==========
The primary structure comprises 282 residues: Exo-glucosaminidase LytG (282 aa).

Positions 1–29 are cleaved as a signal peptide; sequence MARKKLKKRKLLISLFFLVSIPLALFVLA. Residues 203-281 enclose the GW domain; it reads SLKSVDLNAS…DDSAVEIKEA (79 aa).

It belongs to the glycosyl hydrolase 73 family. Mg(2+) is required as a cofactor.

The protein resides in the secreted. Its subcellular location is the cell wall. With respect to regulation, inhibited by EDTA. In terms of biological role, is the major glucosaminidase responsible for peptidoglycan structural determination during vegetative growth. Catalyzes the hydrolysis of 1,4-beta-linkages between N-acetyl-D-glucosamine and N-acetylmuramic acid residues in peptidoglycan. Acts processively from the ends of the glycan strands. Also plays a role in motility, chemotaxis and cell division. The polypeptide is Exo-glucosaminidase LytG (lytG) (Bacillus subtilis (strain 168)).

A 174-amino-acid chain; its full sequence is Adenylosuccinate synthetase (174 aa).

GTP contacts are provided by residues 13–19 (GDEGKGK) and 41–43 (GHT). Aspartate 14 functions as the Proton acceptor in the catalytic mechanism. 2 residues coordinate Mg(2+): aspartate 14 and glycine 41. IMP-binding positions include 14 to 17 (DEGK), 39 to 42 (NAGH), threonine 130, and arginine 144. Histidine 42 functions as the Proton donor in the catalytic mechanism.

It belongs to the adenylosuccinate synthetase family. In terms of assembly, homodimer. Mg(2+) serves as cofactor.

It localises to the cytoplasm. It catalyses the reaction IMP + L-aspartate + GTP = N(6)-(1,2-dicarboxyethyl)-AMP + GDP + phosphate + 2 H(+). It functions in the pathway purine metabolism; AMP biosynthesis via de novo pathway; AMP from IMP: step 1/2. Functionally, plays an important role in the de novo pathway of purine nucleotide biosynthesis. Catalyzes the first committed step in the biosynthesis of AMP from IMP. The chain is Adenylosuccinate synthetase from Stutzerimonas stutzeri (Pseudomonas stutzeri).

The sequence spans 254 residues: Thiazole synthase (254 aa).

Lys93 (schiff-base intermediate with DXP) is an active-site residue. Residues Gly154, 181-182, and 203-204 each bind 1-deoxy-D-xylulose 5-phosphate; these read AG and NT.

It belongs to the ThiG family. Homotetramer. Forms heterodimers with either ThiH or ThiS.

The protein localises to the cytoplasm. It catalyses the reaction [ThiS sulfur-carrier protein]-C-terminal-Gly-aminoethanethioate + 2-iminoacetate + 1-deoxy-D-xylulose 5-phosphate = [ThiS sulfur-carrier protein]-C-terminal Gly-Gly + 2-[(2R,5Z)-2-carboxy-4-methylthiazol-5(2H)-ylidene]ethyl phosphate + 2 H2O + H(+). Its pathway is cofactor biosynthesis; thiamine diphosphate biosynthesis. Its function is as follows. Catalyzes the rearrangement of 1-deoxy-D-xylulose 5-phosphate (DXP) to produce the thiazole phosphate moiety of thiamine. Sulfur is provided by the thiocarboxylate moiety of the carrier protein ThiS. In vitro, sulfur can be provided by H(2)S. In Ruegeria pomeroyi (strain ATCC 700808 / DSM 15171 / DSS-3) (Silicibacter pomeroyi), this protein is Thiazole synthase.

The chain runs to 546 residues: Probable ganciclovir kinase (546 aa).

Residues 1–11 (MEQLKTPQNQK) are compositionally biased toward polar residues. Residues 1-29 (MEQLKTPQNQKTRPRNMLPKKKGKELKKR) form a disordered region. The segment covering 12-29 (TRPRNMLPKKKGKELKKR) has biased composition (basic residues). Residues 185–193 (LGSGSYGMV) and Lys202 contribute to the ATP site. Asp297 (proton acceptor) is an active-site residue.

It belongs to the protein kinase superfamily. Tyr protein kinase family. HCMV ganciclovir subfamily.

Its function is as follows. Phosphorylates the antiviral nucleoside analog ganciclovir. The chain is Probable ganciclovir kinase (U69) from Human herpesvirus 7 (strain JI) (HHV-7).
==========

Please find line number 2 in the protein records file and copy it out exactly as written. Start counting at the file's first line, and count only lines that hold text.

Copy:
Positions 1–29 are cleaved as a signal peptide; sequence MARKKLKKRKLLISLFFLVSIPLALFVLA. Residues 203-281 enclose the GW domain; it reads SLKSVDLNAS…DDSAVEIKEA (79 aa).